Boris Johnson will not face criminal prosecution over allegations he made during the referendum campaign that the UK sent 350 million per week to the European Union after winning a high-profile lawsuit.
The former Secretary of State received a summons, issued by County Judge Margot Coleman on May 29, to attend Westminster District Court to confront three allegations of misconduct in public office.
But after a hearing in London on Friday, Lady Justice Rafferty and Judge Superstone overturned the earlier decision.
Judge Rafferty, addressing Johnson’s attorney, Adrian Derbyshire QC, said: “We are convinced, Mr. Darbashir, so you succeed, and the comfort we are giving is canceling the summons.”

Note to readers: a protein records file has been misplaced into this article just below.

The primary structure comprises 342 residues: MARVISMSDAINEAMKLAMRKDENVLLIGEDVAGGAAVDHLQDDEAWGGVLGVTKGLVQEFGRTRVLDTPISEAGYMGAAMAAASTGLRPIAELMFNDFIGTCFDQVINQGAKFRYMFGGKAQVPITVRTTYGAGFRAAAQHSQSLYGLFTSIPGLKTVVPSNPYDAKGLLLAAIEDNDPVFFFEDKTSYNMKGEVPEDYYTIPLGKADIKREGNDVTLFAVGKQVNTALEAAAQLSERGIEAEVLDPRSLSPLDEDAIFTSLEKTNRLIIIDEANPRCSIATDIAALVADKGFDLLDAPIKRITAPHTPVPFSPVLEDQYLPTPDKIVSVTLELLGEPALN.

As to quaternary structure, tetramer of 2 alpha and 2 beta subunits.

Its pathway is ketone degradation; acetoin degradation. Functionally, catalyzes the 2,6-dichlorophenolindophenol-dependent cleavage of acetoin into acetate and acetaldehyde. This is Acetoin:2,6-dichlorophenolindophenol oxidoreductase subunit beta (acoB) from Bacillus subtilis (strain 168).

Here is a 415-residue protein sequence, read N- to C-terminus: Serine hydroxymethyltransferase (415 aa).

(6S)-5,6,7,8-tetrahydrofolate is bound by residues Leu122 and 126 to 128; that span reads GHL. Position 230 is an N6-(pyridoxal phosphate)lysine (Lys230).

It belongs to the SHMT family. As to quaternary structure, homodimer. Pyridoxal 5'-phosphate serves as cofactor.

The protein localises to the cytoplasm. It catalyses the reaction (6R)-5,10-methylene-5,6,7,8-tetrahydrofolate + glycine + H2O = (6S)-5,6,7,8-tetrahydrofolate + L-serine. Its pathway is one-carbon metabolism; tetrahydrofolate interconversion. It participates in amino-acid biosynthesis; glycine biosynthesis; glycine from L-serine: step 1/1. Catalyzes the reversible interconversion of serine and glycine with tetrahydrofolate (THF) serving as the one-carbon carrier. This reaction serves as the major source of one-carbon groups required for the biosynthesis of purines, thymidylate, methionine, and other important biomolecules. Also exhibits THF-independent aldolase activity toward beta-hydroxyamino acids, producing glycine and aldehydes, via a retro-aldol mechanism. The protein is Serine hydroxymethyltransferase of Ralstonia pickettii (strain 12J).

The judge said the court’s reasons for the ruling would be announced at a later time.
Launching a private lawsuit, Marcus Ball, 29, claimed that Johnson lied during the 2016 referendum campaign by saying Britain gave £ 350m a week to European Union.
He funded more than £ 300,000 through an online campaign to file the lawsuit.
The £ 350m figure was placed on the red campaign bus the Vote Leave used during the referendum, with a slogan saying “We send the EU 350 million a week, let’s fund the NHS instead”.
Derbyshire argued that the attempt to prosecute Johnson was “politically motivated and intrusive”.
Johnson, currently the leader in the Conservative leadership contest, was not required to appear and did not attend the Supreme Court hearing.